I find this topic endlessly interesting. Although I admit it can be a challenge making it interesting for others. But let’s see what we can do.
“Massive MIMO” is of course a key bit of 5G radio magic. But let’s start with the concept of MIMO.
MIMO – The Preliminaries
Take a cell site. There is a base station radio with some number of antennas, which we will call M, and there is some number of remote user antennas, which we will call K. We want to send information wirelessly between the base station and each remote user, and we want to serve all the users with their own data simultaneously with one radio frequency. And we assume that all the base station antennas transmit at one time, and that all the user antennas also do so (at alternate times).
Won’t there be interference between the signals transmitted to (or received from) different users? Yes, of course. The beauty of MIMO (Multiple-Input Multiple-Output) is that it puts this interference to work.
The basic principle is this. Between each base station antenna and each user antenna there is a radio channel. In radio engineering, we can account for the characteristics of this channel with a single complex number, whose magnitude represents the attenuation of the signal and whose angle represents the phase shift. If the base station is transmitting, then each user antenna receives a combined sum of each transmitted signal multiplied by the particular complex channel characteristic associated with that pair of antennas. Since there are M base station antennas and K user antennas, there are M x K complex channel numbers all told.
Let’s call the channel numbers hij. (The i refers to the i-th base station antenna and the j to the j-th user.) We arrange all these h’s into rows and columns to make a matrix [H]. Then the transmit and receive signals can be represented as components of vectors, X for transmit and Y for receive. Engineers do this so they can attack the problem using linear algebra:
Y = [H] x X
[H] is called the ‘channel matrix’.
Now, suppose we know all the values in the channel matrix. If that’s the case, in principle we can calculate the matrix inverse, such that:
[H] x [H]-1 = [I]
[I] is the ‘identity matrix’, and any matrix or vector multiplied by the identity matrix remains unchanged. (Like multiplying a simple number by 1.)
We can put this to work. Let’s modify the signals before we transmit them and see what the new received signals (Y’) are:
Y’ = [H] x ([H]-1 x X)
= ([H] x [H]-1) x X
In English: We first multiply the signals we want to send by the inverse of the channel matrix. Then we transmit them. Then the channel undoes what we did to the signals. Then the receivers receive exactly what we want them to.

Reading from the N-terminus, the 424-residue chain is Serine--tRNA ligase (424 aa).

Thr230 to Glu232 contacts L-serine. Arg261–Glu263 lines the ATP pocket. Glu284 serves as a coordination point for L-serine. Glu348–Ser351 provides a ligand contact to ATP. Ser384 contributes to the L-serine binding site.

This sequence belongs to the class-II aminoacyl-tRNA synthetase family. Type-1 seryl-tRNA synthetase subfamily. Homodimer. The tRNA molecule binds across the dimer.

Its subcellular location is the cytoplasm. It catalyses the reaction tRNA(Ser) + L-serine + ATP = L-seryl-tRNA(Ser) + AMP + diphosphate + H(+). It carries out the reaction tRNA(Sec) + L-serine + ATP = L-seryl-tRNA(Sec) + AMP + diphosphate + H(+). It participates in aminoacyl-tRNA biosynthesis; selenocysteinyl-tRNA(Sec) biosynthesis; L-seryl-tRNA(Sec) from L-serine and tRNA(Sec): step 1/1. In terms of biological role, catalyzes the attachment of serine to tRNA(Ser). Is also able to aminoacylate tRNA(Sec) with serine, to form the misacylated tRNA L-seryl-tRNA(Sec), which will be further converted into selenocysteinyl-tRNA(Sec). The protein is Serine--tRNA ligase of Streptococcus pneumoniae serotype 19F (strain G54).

It works the other way too. When the users transmit to the base station, the base station can use [H]-1 to undo what the channel did to the signals (combine them in ways that cause interference).
In other words, we can compensate the interference between signals by applying a kind of opposite interference before sending them (or after receiving them). The result is interference-free.
Sounds like magic, when you think about it, doesn’t it?
Admittedly, there is more to it, because we have to think about noise and other interference not related to what we’re sending. But this is the basic idea behind MIMO.
MIMO – The Hard Part
The hard part is finding out all the channel numbers, i.e. the numbers in [H]. And we have to do this quite often, may times per second, because mobile users move, so the channel numbers keep changing.
Let’s identify some assumptions:
- There are more base station antennas than users, M > K;
- we want to keep the user equipment (UE) as dumb as possible, to keep the user’s costs down and prolong battery life; so,
- we want the base station to do as much processing as possible.
Finding the channel numbers is called channel estimation. The classic way to do it relies on something called reciprocity.
Suppose a user’s equipment (which we’ll start calling UE) sends out a short, known signal. We’ll call these short signals symbols. If the base station knows when to expect it, it can look at what it receives from each of its antennas and, knowing what the symbol should have been, calculate what the channel did to it. And since radio channels are reciprocal, i.e. they work the same in both directions, the base station can collect all the channel numbers and use them as a channel matrix for the next data transmission.